During periods of extreme volatility it is usually best to stand aside if you are not an experienced trader.
Implement risk management
Use stop losses and limits – these take the emotion out of closing a trade and reduce the risk of unnecessary losses as a result of attachment to a position.
The hardest thing a trader has to do is manually close a losing trade. Placing a stop loss order at the same time you make a trade will avoid having to do this.
Never cancel a stop loss order after you have placed it. The stop was placed when you were calm, and changing it because you are stressed in an unfavourable market can exacerbate losses.
Treat trading as a business not a hobby
You wouldn’t invest $10,000 in a business enterprise on impulse – so don’t do it when trading! Make sure to make time for researching the markets when you are not tradin. An informed trade is always a better option than an impulsive trade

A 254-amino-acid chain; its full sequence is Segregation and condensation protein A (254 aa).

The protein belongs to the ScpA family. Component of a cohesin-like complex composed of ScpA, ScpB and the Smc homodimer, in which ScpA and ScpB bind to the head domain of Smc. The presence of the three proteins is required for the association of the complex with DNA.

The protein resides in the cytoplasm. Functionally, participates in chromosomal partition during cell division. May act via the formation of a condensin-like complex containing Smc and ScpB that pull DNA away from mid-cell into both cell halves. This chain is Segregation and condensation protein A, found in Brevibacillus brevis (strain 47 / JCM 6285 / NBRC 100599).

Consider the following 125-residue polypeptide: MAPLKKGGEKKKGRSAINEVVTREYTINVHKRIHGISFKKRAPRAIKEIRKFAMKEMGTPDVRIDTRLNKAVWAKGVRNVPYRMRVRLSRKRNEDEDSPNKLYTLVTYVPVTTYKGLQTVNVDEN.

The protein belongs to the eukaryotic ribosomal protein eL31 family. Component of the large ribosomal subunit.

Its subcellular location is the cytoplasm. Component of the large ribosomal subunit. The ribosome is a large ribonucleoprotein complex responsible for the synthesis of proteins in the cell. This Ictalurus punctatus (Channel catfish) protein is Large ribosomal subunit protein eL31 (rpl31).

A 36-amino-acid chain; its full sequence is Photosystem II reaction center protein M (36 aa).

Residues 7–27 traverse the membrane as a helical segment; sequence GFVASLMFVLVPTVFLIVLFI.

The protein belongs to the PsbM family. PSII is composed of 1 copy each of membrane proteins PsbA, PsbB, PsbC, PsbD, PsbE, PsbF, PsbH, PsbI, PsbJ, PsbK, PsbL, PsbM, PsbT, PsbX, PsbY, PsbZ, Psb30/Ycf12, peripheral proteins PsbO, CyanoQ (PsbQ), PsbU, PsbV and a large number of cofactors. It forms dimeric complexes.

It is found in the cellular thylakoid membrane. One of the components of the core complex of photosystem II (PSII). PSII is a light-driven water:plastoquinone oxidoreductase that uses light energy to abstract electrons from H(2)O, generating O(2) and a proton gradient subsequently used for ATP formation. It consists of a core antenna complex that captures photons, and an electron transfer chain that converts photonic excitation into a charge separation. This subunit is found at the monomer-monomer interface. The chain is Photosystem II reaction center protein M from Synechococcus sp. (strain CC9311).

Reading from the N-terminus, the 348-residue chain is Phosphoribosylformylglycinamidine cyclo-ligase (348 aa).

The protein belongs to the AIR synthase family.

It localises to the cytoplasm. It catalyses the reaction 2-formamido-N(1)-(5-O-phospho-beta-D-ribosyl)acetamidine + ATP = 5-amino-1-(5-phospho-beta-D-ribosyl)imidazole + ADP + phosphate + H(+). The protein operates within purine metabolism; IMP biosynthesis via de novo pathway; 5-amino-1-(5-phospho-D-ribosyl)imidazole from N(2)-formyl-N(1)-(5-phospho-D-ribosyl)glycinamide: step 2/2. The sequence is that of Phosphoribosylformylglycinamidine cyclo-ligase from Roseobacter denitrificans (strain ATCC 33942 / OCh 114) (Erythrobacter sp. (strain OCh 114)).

Like the saying goes: patience is a virtue. Patience means waiting for the prices to hit your indicators before executing your trades, and waiting hours if necessary for the correct time to enter the market. Trading profitably is what matters, not the number of trades per day.
Patience also means not trading on a tip. You will find wildly divergent opinions even among so-called experts. Do your own research before you trade. Doing nothing is a valid trading decision – sometimes, inaction is the best move you can make.
Overtrading is a common mistake made by new traders as they try and catch every small price move. They sell when the price moves down, and buy when it moves up. In doing so they are always chasing the market and usually losing. Learn to anticipate price moves, not just follow them.
Look at time frames
Short term trading is highly intensive and requires lots of discipline and concentration so make sure you are ready for this level of intensity and can trade without distractions. Longer term trades do not have to be monitored constantly and are more appropriate for traders with other commitments